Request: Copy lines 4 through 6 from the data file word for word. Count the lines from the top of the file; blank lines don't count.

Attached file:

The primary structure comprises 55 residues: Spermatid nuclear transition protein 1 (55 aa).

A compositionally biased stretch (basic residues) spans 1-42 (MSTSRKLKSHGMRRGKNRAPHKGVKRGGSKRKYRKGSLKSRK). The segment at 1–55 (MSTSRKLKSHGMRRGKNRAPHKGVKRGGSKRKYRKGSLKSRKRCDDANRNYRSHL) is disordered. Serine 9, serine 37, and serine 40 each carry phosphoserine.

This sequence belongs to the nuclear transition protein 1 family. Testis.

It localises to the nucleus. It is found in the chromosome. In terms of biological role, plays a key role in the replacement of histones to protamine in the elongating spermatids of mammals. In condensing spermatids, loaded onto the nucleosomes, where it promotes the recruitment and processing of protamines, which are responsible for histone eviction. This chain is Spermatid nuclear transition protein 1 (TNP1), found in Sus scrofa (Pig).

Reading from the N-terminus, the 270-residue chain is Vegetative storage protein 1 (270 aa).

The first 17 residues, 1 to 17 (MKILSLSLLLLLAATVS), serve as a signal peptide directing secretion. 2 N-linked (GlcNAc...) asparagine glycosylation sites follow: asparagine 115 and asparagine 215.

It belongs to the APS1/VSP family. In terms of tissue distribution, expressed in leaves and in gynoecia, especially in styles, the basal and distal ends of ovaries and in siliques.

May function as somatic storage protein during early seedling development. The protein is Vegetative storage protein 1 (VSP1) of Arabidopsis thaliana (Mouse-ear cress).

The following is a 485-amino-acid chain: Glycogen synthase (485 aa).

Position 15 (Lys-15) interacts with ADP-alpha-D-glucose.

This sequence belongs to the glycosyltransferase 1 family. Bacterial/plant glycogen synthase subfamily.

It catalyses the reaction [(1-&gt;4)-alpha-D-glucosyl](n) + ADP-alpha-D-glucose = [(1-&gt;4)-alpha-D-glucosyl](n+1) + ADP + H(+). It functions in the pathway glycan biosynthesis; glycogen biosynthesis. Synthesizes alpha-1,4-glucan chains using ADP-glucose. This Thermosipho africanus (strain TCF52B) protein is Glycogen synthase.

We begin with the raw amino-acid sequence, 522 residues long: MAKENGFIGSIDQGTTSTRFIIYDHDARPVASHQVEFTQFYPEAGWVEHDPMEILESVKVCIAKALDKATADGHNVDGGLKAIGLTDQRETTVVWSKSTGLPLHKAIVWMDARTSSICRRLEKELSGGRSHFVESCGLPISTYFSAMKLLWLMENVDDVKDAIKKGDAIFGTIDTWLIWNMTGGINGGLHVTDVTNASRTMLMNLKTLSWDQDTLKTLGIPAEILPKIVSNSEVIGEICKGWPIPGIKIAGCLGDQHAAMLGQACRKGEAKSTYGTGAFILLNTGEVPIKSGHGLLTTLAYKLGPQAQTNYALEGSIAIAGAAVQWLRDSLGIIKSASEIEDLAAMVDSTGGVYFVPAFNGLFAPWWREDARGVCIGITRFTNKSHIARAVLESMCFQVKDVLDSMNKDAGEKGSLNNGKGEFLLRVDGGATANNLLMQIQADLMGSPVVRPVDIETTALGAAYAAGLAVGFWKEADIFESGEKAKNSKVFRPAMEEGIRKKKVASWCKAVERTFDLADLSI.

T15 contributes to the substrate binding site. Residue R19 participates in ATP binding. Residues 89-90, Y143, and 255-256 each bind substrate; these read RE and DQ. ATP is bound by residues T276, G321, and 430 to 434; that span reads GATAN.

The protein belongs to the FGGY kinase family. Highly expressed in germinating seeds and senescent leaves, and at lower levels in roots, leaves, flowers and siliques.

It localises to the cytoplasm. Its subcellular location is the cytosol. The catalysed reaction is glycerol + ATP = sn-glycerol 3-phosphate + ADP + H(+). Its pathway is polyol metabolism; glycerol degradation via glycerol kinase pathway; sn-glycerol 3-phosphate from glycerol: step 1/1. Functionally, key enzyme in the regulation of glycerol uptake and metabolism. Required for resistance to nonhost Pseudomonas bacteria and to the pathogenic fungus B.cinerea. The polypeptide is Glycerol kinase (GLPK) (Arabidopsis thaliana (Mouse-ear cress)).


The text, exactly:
It localises to the nucleus. It is found in the chromosome. In terms of biological role, plays a key role in the replacement of histones to protamine in the elongating spermatids of mammals. In condensing spermatids, loaded onto the nucleosomes, where it promotes the recruitment and processing of protamines, which are responsible for histone eviction. This chain is Spermatid nuclear transition protein 1 (TNP1), found in Sus scrofa (Pig).

Reading from the N-terminus, the 270-residue chain is Vegetative storage protein 1 (270 aa).

The first 17 residues, 1 to 17 (MKILSLSLLLLLAATVS), serve as a signal peptide directing secretion. 2 N-linked (GlcNAc...) asparagine glycosylation sites follow: asparagine 115 and asparagine 215.